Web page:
Felicia Day is hands down, one of the most genuinely charming and funny people I have ever seen in person. If you don’t know who she is, Day has acted in a whole host of genre television including Buffy the Vampire Slayer, Supernatural and Dr. Horrible’s Sing-Along-Blog, in addition to starring in her own web series The Guild and creating a veritable nerd empire with the Geek and Sundry Youtube channel, which we at The Lost Lighthouse are pretty big fans of.

Day came out and spoke pretty quickly, admitting that she had already drunk a lot of coffee that morning. The set up of the panel was largely a Q&A, where fans queued up next to some microphones and shot some questions towards the stage. Before that, she talked briefly about her upcoming book ‘You’re Never Weird On The Internet (Almost)’ (which you can preorder on her site here), Welsh mouths and being so cramped on the tube at 6 15am that she and another person were basically inside each other (“I don’t even get that close to my friends”).

Then the questions started, There was, admittedly a huge bias towards questions regarding her character on Supernatural. I have yet to get round to watching even a single episode of Supernatural, though I’m sure I would actually like it (especially as it has Mark Sheppard in it), so a lot of this flew over my head but sounded fairly interesting. A recurring theme of the Q&A was how “very killable” she has turned out to be in her television work, and how she likes to try to make herself heavily whenever someone has to carry her in a scene.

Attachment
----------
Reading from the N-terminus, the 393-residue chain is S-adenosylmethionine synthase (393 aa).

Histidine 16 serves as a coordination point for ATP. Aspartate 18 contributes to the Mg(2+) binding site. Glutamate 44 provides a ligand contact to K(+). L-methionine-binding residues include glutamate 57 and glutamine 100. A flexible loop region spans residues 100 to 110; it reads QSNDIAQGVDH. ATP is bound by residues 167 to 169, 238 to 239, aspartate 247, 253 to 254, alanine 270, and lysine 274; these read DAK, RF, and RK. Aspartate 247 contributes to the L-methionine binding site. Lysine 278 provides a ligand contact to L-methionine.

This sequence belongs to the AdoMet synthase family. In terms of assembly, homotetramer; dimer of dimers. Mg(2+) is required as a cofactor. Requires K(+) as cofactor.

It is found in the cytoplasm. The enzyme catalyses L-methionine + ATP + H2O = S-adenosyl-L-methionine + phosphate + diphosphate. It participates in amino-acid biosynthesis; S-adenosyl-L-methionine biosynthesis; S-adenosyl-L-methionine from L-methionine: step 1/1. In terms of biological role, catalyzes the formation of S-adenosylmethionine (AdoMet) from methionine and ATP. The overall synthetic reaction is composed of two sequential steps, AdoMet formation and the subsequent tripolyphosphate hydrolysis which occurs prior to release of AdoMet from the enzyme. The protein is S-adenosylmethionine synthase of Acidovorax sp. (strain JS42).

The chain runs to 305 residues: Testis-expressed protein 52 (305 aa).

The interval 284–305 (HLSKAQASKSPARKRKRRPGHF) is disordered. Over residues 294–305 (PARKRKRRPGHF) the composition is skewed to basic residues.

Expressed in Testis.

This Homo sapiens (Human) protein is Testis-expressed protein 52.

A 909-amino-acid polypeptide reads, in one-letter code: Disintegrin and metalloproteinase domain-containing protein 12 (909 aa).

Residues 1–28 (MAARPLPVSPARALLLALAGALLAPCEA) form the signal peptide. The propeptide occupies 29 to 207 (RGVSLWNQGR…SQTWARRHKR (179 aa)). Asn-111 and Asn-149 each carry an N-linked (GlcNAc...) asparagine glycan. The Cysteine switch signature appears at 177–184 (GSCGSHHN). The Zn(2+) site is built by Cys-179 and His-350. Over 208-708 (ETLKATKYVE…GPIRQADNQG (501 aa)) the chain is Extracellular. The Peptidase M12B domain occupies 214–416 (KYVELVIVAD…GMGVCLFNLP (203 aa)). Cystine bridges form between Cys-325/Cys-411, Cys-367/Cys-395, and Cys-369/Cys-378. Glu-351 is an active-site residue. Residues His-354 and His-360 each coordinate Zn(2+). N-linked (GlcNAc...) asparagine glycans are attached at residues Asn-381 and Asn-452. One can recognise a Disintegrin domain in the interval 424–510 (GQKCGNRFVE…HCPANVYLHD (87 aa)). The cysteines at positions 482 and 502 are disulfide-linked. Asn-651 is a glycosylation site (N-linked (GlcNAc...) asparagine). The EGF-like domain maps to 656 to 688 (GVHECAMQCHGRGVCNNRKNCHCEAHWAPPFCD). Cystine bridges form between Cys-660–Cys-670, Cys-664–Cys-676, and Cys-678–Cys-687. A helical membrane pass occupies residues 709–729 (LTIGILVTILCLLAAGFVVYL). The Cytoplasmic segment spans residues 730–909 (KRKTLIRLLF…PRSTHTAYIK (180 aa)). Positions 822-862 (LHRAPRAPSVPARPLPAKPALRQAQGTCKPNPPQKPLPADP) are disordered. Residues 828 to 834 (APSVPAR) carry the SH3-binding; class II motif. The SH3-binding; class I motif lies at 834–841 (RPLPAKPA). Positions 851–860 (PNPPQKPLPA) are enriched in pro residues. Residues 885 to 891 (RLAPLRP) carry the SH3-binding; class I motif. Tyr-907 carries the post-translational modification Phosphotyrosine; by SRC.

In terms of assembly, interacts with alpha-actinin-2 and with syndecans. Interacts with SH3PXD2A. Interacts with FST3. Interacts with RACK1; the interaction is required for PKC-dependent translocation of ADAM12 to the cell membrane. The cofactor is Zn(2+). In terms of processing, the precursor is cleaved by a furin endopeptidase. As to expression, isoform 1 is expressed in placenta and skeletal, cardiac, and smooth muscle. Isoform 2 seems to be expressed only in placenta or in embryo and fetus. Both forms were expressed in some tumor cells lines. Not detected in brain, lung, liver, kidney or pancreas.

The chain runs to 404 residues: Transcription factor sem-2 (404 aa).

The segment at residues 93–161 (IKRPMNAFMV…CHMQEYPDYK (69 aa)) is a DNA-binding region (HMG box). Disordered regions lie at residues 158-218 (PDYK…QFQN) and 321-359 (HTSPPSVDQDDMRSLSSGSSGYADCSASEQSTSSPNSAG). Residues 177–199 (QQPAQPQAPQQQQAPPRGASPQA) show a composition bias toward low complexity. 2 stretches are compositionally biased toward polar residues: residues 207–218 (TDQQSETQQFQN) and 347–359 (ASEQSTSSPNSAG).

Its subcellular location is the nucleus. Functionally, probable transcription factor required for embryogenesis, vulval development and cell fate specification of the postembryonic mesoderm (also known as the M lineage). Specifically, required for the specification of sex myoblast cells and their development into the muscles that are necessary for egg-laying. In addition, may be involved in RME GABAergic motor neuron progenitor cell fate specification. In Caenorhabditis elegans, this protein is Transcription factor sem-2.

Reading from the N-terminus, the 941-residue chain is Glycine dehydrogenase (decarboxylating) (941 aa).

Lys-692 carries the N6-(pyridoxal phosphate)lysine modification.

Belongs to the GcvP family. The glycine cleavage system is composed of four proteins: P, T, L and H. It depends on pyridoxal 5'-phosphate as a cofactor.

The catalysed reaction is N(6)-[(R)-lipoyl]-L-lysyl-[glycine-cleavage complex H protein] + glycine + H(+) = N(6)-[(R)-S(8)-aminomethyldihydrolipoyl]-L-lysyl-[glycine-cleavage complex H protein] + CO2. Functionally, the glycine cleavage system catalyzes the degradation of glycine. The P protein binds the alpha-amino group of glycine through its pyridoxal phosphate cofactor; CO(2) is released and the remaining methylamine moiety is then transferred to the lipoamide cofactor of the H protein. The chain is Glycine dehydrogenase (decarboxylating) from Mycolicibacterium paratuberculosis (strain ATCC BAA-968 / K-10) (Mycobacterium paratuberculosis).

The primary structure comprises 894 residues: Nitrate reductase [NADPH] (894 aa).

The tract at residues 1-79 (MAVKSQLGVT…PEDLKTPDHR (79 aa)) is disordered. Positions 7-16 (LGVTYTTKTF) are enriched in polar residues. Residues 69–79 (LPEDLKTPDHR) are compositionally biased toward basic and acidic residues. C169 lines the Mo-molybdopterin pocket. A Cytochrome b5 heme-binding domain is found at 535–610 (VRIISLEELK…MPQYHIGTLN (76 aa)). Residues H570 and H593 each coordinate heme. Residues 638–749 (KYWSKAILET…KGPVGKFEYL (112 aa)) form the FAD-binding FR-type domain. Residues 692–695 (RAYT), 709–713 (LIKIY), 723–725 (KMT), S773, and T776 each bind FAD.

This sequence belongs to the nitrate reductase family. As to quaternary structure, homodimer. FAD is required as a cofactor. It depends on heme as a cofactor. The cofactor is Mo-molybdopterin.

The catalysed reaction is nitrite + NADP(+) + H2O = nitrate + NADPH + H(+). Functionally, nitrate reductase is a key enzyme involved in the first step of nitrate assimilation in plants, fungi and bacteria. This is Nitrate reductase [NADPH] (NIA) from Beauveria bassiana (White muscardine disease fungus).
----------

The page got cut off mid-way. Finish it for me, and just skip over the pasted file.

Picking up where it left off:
Due to her involvement with Tabletop on Geek and Sundry she said her favourite board game at the moment was Lords of Waterdeep, a D&D strategy game, and how she used to freak out about people’s greasy hands all over her game pieces when she invited friends round for board games and pizza. She was asked about the character based on her in Dead of Winter and for tips on how to survive with her character, to which she responded that the character was overpowered and he advice was to just “play better”. With regards to Geek and Sundry, while not revealing much, Day spoke about the content they have coming up revolving around shorter, faster shows in particular.